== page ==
By Marc C. Shaffer
Most people would not complain about unexpected money coming their way, but knowing what to do with the money can pose an opportunity for some and a challenge for others. You may have received a large year-end bonus or even a significant monetary gift for the holidays. Perhaps you will be receiving a significant refund from your taxes in the next few months. Do you have a plan for how you would manage your money in this situation? Before you find an influx of cash burning a hole in your pocket, consider these tips for responsibly managing unexpected money:
Pause Before Spending
The first inclination you may have when you come into extra money is to spend it immediately. You may want to splurge on something you’ve been wanting or wish to funnel the money toward paying off debt. While neither of these options is bad, it may be beneficial to pause before making any spending decisions. This gives you time to consider your options and how they could impact your current and future financial status.
Put It Somewhere Safe
If a large bonus or refund is deposited into your checking account, the temptation may arise to spend more of it that you had planned. Putting the money somewhere safe, such as a savings account, can help reduce the temptation while you determine a plan for the money.
Plan for Taxes
Depending on the type of windfall you receive, there may be tax implications to consider. Bonuses are considered income, which is taxable. You may want to speak with your employer, before receiving a bonus, about having a portion of it deferred into your retirement plan account which could limit your tax liability (depending upon the type of retirement account you have available).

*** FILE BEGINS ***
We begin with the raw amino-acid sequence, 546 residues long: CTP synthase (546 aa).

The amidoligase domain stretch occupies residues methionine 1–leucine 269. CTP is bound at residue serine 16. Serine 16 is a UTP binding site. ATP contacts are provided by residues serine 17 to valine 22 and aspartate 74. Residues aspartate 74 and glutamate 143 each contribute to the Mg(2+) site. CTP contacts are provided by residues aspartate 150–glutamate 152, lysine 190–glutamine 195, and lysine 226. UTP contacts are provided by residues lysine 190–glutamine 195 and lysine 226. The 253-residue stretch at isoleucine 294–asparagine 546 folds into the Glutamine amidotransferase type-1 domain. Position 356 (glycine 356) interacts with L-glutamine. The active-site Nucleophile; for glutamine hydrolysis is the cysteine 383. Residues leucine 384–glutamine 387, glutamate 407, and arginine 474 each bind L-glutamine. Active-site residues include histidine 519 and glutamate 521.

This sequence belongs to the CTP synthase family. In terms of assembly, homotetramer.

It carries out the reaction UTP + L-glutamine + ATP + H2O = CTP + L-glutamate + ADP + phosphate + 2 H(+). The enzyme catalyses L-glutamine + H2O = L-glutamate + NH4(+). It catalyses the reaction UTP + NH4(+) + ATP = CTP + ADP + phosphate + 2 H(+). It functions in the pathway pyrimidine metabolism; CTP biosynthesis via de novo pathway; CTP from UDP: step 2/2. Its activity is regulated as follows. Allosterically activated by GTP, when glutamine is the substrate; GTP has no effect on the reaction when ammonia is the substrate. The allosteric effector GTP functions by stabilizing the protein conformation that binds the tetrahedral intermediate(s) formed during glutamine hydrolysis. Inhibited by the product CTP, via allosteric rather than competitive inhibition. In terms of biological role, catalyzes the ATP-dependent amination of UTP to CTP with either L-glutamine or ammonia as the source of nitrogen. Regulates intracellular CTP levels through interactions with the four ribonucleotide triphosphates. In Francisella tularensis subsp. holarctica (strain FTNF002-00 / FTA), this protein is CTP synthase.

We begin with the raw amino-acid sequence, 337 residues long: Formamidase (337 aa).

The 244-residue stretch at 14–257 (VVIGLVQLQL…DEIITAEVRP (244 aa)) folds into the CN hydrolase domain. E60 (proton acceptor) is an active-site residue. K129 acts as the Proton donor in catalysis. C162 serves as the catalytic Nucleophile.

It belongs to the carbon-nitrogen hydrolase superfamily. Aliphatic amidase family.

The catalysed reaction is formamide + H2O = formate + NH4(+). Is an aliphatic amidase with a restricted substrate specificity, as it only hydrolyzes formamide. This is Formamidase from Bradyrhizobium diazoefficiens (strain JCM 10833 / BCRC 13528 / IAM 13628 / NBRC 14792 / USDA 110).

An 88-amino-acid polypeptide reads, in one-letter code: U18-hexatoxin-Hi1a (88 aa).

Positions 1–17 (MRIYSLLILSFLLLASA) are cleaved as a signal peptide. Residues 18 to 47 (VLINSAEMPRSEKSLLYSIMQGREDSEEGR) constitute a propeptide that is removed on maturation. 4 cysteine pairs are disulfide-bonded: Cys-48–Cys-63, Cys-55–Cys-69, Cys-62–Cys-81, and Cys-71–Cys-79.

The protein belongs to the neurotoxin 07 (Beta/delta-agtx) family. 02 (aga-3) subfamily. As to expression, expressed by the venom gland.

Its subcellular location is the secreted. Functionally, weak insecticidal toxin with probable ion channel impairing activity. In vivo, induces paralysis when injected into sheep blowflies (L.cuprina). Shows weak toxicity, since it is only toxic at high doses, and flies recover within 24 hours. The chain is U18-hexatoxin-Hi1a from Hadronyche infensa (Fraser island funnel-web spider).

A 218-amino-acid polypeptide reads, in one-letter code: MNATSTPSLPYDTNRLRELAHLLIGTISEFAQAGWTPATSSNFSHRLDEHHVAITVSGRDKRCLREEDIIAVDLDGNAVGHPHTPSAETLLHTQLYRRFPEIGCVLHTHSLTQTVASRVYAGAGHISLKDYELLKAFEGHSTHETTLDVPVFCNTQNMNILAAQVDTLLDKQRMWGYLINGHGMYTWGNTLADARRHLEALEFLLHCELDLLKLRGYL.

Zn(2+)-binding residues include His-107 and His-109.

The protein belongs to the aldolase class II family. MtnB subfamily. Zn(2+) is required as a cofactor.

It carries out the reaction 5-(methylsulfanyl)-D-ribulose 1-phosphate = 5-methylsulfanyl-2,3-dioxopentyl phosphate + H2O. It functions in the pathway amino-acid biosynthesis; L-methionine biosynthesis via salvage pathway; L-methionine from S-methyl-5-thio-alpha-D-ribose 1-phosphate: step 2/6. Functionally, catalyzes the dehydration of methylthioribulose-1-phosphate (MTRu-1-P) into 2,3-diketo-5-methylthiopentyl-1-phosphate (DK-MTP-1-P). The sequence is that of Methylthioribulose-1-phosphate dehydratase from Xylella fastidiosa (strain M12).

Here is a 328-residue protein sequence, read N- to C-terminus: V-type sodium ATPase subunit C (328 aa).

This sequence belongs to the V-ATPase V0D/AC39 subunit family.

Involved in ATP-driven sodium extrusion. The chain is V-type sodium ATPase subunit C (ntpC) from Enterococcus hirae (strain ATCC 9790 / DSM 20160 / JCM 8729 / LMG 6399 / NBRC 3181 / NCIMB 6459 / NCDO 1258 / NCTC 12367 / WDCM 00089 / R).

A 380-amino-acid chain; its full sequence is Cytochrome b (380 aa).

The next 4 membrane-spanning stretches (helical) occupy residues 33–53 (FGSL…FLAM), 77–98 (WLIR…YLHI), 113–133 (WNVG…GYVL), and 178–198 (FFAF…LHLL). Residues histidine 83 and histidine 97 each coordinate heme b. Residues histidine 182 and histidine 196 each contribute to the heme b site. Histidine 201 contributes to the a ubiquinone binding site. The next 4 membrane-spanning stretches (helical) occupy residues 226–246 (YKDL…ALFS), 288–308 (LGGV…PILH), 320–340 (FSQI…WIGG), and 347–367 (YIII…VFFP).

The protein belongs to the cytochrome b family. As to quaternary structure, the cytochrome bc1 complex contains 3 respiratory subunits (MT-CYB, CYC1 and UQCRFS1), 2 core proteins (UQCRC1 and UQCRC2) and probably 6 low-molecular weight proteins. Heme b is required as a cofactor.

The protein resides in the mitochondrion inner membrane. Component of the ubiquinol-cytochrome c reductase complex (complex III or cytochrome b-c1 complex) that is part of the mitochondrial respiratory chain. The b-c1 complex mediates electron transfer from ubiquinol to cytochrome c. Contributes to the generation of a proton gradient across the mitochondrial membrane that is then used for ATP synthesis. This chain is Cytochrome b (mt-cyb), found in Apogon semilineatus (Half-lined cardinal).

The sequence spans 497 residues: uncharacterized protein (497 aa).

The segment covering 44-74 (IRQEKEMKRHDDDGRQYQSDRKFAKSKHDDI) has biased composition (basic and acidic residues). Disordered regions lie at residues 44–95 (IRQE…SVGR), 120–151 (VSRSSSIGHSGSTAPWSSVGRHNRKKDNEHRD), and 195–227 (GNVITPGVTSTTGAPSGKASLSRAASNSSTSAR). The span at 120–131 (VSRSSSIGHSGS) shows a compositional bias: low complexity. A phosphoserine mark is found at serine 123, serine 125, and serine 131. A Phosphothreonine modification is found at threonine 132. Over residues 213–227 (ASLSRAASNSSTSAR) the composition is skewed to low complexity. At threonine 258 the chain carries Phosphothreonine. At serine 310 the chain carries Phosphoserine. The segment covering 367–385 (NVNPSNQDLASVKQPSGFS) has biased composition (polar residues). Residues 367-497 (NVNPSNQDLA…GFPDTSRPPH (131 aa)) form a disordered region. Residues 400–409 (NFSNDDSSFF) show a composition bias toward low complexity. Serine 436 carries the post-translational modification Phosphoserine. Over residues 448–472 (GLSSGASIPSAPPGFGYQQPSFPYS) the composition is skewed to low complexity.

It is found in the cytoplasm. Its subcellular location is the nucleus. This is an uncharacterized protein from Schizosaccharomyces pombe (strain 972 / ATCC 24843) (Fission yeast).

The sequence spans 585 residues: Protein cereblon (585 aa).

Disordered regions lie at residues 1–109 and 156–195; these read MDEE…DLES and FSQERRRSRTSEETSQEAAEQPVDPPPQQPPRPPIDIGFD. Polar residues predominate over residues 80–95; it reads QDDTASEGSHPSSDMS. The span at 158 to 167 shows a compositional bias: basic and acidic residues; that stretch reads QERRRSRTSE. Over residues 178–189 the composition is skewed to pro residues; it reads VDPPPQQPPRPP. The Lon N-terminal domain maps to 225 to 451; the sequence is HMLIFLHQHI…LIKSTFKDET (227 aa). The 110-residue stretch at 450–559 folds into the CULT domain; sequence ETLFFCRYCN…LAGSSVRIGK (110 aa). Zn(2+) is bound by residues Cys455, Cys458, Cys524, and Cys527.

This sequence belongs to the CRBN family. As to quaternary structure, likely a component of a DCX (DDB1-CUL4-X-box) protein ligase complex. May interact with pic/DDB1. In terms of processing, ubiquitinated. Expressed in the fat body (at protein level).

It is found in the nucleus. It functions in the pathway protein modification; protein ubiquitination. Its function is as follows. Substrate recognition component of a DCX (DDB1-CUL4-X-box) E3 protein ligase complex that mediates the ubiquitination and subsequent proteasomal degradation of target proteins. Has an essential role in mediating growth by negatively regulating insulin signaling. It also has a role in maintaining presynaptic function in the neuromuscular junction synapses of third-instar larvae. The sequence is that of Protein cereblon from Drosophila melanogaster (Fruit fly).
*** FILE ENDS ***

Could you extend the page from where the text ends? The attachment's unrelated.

Consider Your Emergency Fund
Would you be in a financial bind if you suddenly lost your job or were faced with an unexpected expense? Having an emergency fund is recommended so you don’t become financially devastated if these events were to occur. Your emergency fund should be able to cover your monthly expenses for a period of time (3-6 months is typically recommended by most advisors). When you have your emergency fund in place, you will likely feel more comfortable spending, saving or investing money in other areas.
Consider Your Debt
If you are carrying debt and the amount you receive is enough to pay off your debt, this may be a great option for you. If the amount covers some, but not all of your debt, you might consider paying down the debt with the highest interest rates first. You can then apply the amount you paid toward the higher interest debt to your remaining liabilities.
Secure Your Future
For longer term savings goals, whether it be a new house or retirement, you should set aside money over time to achieve them. At a minimum, you should attempt to earmark ten percent of your gross earnings to support your retirement, and start as early as possible. Depending on how close you are to needing the funds to support your goals, you may consider saving a higher percentage.
Confirm You Are Adequately Insured
Insurance needs will vary depending on your age, family situation, job, etc. Consider your personal situation and make sure you are appropriately insured.
As long as your aren’t in a financial bind, taking some of the money to treat yourself or your family can be a fun experience. In fact, it might help ease some of the temptation to spend more than you should by giving you the opportunity to spend a responsible amount guilt-free. Whether you set aside an amount and spend it all at once, or spend a little each month, the freedom to reward yourself for what you’ve earned is a great feeling.
Working with a financial advisor can help you prioritize the options listed above, especially if the windfall you receive is life changing (such as a large inheritance or prize winnings). If you are already working with an advisor, talk to them about your increase in funds so you can work it into your financial plan. Remember, life is a balance between enjoying today and securing tomorrow.
Originally published in the Kansas City Star: http://www.kansascity.com/news/business/personal-finance/article10593734.html
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